Letters To The Editor, 18th February, 2016

Withholding tax Maganlal Mohanlal,  Suva   A weekly interview on the tax policies presented by Rachna Lal has so far not covered the subject of withholding tax. It is one
18 Feb 2016 08:30
Letters To The Editor, 18th February, 2016
Letters To The Editor

Withholding tax

Maganlal Mohanlal,  Suva


A weekly interview on the tax policies presented by Rachna Lal has so far not covered the subject of withholding tax. It is one for which letters of complaints have been written in your paper.

The Government has reviewed the tax legislation in 2012. The purpose was to give relief to the taxpayers but, unfortunately, not all of the taxpayers got the relief.

People paying 20 per cent withholding tax on interest earned from the banks was once refundable but it is now no longer refundable. This happens even when their total income does not reach the exempted tax threshold of $16,000.

It is my sincere suggestion to Rachna Lal that, in her next interview on tax matters, she kindly raises the above issue to our acting chief executive Visvanath Das who, I am sure, will be able to provide a satisfactory answer.

He should also be able to tell us whether there is a possibility of changing the regulations to give justice to the concerned taxpayers.


Thank you Russia

Timoci Gaunavinaka,  Nausori


We thank Russia for donating $19 million worth of arms and ammunition to Fiji. The arms will assist our soldiers in their work at various high-risk areas around the world like in the Golan Heights.

It is also good to hear that New Zealand will now try to increase its co-operation with Fiji on both trade and military training.

Fiji’s decision to join the non-aligned movement and become a country that is friendly to all and enemy to none is reaping its rewards. During all our various previous governments, we were aligned to the West. Whatever stand the USA, Australia, Britain and Canada, we took. We became puppets dancing to their tunes.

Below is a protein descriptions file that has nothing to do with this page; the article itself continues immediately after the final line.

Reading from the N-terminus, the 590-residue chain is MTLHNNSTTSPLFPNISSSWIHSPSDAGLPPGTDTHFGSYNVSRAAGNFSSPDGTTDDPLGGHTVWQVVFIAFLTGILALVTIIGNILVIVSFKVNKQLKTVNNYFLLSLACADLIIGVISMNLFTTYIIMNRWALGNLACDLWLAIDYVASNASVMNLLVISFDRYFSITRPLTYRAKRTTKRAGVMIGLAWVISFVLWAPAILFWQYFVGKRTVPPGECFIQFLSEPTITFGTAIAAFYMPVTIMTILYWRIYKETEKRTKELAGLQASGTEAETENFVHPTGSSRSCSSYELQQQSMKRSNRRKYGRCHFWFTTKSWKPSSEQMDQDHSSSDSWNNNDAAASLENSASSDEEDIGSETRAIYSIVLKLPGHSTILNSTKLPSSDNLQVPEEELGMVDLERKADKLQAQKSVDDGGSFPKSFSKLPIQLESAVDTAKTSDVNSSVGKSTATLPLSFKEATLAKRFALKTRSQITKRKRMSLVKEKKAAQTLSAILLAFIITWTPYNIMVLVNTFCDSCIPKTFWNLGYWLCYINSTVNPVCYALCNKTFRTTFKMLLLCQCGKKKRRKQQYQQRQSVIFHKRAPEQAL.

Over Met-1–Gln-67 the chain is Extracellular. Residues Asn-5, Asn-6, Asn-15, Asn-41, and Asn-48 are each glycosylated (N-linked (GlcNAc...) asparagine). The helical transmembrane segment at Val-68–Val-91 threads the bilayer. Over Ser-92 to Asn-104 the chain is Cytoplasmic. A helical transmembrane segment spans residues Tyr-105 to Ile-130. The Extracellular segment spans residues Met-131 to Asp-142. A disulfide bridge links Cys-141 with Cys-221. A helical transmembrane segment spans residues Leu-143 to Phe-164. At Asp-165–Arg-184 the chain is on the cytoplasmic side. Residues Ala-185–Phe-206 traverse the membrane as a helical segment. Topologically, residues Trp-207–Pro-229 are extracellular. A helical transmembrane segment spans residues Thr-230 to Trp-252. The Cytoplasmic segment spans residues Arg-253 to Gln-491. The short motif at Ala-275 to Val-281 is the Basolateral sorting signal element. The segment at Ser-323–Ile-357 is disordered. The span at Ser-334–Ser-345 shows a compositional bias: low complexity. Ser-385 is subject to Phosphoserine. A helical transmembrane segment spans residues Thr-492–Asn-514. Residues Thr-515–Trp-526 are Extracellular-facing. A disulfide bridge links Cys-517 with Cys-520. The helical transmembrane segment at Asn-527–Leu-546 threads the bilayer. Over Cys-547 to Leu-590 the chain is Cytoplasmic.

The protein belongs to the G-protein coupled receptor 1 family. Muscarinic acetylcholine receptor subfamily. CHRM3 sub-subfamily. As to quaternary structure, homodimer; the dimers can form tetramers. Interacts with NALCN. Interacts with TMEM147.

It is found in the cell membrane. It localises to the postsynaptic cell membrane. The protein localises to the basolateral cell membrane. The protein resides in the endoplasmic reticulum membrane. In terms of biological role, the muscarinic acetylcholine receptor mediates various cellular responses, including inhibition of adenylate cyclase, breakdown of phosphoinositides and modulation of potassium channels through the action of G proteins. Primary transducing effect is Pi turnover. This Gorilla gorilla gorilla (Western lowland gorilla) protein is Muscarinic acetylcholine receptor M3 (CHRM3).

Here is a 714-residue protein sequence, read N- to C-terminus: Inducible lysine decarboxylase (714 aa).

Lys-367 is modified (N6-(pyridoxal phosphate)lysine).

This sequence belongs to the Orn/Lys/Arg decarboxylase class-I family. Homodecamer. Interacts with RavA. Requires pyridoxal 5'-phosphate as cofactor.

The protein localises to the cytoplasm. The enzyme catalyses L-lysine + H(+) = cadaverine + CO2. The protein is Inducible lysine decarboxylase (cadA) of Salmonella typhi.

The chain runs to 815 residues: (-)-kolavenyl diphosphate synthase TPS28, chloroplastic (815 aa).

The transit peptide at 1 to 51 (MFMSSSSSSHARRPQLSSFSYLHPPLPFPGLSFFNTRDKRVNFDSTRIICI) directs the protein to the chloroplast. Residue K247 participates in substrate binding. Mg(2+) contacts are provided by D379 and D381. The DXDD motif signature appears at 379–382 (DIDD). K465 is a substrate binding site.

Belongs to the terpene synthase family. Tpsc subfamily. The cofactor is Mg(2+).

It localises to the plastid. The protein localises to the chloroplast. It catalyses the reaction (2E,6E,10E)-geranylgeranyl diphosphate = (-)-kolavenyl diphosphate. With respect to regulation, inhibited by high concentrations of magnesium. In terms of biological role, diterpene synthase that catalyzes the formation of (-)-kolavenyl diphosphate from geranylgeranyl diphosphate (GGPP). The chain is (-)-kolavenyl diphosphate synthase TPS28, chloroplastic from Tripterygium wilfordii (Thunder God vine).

With all that support we gave the West in those many decades, no US Head of State has ever visited our shores. Britain refused to compensate our soldiers who were used as guinea pigs in their nuclear bomb testing.

Australia tried but failed to block our soldiers’ participation in the UN peacekeeping missions. They all agreed to suspend us from the Commonwealth and even from the Pacific Forum Secretariat which we kindly host.

Today, the Chinese and the Indian Heads of State have visited us and one even addressed Parliament. Both promised to pour in millions of dollars in aid.

We have today become a role model for economic development for Small Islands Developing States (SIDS), a status we have never achieved even when the late Pope John Paul II profiled us as ‘the way the world should be’.

We still have room for improvement and we will, but please dear critics, do not try to exaggerate our few small down falls to pretentiously cover the huge and sustainable progress we have achieved.  Toso Viti.


Dollar value

Nardeo Mishra,  Valelevu


When our currency changed to dollars and cents on January 13, 1969, the value of US$1.00 was F$0.72 and now our dollar is worth only about US$0.45 for every F$1.00. What a big change.

Our currency has been eroding ever since and with the two 20 per cent devaluations after the coups it got even worse.

All our overseas buying is done in US currency and as our dollar gets weaker compared to US dollar the cost of our goods increase.

Our foreign reserves may look good but what is the actual buying power of our dollar when we pay our off-shore loans in American dollars, we pay more than double in Fijian currency.

With the reduction in VAT we still pay a high price for our goods. Why? The fact is that the value of our dollar is so weak and that’s why goods cost so much. To overcome this problem and to see that we have cheaper goods we have to revalue our dollar.

It is no use showing that we have big foreign reserve and on the contrary the actual value is almost nothing.

It is high time the Government looked at this issue very seriously to see that the people get cheaper goods.

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